To Maria Cosway
Paris Jan. 14. 1789.
Fearing, my dear Madam, that I might not be able to write to you by this occasion, I had charged my friend Trumbull to lay my homage at your feet. But this is an office I would always chuse to perform myself. It is very long since I have heard from you: tho I have no right to complain, as it is long since I wrote to you. A great deal of business, and some tribulation must be my excuse. I have for two months past had a very sick family, and have not as yet a tranquil mind on that score. How have you weathered this rigorous season, my dear friend? Surely it was never so cold before. To me who am an animal of a warm climate, a mere Oran-ootan, it has been a severe trial. Yet we have been generally cheered by the presence of the sun, of whose bright company at least you have been deprived. The weather has cut off communication between friends and acquaintances here. I have seen the princess Lubomirski but once since her return, and Dancarville not this age. So that I am not able to give you any account of them. But they being more punctual correspondents than myself, have, I expect, given you an account of themselves. It is some time since I heard from Mde. de Brehan, and am sorry to tell you that by what I have heard she is furiously displeased with America. Her love of simplicity, and her wish to find it had made her fancy she was going to Arcadia, in spite of all my warnings to the contrary. My last letter from Mr. Short was dated at Rome. The poetical ground he was treading had almost filled him also with the god. Have you arranged all things for the voiage with Mrs. Church? We are so apt to believe what we wish that I almost believe I shall meet you in America, and that we shall make together the tour of the curiosities of that country. Be this as it may, let us be together in spirit. Preserve for me always a little corner in your affection in exchange for the spacious part you occupy in mine. Adieu ma chere et tres chere amie! Yours respectfully & affectionately,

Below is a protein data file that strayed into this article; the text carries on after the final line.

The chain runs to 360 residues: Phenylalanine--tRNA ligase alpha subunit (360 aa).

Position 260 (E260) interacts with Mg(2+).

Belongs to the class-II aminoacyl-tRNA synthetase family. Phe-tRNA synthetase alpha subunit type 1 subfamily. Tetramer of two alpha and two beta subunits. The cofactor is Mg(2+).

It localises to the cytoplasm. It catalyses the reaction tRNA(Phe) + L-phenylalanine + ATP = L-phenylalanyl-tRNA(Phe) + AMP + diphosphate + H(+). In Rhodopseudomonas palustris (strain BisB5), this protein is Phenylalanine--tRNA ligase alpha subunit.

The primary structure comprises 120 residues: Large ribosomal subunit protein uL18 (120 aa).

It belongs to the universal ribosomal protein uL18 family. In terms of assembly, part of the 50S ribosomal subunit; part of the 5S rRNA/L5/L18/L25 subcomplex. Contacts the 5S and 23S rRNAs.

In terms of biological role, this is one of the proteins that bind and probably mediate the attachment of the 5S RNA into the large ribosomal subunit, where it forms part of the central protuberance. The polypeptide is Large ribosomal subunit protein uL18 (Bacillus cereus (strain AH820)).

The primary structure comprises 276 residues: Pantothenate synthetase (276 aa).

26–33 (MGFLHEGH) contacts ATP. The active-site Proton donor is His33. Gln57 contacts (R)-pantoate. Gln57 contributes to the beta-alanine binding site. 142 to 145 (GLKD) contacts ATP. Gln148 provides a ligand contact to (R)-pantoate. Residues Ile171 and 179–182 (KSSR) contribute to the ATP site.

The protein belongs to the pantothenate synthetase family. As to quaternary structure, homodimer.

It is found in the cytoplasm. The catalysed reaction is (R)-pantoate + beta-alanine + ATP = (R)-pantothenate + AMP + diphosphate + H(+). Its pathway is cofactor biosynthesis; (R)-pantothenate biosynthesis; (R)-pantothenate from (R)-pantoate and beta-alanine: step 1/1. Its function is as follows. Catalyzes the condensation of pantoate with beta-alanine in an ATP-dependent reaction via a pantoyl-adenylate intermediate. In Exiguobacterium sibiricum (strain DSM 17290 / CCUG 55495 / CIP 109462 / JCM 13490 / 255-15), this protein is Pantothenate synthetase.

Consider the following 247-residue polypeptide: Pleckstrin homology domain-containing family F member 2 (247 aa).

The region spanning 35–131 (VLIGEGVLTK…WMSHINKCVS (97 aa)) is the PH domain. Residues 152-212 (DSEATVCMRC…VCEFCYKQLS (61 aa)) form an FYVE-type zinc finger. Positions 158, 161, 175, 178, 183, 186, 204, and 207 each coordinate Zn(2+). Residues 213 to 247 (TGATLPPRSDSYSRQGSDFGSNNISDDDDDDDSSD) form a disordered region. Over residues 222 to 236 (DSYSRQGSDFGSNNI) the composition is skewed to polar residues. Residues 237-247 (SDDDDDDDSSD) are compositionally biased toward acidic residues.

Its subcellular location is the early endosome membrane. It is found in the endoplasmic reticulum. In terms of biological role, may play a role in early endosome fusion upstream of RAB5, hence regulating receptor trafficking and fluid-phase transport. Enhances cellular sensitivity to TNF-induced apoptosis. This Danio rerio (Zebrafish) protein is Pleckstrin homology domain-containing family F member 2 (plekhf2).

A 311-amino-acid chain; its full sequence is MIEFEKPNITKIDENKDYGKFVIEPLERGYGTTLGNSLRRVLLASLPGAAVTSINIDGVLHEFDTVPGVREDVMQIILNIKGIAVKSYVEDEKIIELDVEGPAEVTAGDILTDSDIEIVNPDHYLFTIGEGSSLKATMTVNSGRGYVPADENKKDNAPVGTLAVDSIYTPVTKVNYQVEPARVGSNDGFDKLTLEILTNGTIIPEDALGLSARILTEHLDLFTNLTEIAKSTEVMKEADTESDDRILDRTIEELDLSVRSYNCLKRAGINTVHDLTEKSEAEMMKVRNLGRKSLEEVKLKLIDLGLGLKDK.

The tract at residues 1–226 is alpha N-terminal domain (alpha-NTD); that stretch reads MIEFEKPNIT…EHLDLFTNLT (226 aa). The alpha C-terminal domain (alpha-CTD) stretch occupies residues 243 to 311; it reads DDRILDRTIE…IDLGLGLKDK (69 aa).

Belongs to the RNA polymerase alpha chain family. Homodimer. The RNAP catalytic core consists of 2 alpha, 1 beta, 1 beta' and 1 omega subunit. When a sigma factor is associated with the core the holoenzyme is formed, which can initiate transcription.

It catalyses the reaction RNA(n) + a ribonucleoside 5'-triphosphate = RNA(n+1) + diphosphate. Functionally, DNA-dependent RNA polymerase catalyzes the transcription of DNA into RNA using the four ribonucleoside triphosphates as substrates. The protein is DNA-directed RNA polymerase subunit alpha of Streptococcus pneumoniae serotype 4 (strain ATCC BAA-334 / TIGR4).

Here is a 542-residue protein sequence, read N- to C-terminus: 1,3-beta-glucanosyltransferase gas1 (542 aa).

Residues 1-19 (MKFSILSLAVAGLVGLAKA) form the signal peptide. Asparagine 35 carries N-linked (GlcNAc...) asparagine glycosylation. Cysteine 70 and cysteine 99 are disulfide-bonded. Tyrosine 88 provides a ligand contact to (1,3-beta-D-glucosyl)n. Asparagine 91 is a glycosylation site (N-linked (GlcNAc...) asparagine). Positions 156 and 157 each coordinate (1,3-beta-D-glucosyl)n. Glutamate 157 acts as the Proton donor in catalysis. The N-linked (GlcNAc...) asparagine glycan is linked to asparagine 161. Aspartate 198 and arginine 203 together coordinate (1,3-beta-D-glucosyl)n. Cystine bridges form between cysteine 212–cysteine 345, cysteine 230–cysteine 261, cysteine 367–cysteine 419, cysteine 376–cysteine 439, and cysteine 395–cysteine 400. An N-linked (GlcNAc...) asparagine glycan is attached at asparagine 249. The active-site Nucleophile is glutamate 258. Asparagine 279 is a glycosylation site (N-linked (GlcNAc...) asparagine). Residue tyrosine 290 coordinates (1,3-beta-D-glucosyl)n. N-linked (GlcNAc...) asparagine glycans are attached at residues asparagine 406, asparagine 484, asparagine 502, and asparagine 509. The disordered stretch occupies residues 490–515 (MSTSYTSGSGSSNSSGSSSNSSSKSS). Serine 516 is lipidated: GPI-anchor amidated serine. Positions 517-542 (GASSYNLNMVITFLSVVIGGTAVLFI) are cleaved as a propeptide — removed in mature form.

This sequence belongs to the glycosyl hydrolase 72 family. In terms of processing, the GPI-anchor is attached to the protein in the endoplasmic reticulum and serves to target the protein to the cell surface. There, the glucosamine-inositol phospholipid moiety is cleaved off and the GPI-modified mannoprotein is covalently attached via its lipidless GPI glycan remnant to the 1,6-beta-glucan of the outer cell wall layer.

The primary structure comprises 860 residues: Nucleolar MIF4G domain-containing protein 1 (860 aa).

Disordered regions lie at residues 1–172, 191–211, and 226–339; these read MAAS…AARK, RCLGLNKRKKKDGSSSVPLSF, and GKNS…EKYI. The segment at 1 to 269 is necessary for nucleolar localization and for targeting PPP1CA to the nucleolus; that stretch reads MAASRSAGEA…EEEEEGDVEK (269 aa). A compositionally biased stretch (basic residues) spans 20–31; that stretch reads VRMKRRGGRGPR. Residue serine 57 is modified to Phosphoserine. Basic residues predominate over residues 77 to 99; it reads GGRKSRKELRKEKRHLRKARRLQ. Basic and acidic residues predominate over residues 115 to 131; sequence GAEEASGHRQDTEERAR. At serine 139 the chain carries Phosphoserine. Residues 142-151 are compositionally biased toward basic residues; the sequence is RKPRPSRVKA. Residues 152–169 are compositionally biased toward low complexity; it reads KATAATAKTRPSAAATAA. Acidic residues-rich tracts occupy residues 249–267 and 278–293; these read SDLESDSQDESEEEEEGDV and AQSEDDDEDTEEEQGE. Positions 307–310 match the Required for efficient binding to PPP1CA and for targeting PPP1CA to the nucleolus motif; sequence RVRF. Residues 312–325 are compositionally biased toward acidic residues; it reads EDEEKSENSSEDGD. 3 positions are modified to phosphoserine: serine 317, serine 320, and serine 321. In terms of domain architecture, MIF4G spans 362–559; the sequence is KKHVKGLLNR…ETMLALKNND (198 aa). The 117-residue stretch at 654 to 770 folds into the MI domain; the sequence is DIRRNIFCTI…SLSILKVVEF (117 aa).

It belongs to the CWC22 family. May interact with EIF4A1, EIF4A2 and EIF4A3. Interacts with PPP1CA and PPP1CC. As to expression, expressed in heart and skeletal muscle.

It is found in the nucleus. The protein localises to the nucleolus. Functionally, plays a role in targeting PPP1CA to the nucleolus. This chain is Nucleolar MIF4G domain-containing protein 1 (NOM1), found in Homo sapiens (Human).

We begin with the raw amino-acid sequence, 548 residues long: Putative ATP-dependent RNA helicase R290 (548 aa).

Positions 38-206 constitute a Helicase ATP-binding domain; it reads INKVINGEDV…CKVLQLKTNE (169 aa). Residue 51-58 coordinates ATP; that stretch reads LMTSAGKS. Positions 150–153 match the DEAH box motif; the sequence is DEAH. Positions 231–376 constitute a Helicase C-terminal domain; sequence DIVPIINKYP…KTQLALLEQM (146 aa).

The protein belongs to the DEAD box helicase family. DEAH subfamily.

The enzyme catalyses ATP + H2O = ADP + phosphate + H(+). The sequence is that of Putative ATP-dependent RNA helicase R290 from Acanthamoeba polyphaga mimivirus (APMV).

PrC (ViU). The latest letter from Short was that of 23 Dec. 1788, received on 11 Jan. 1789.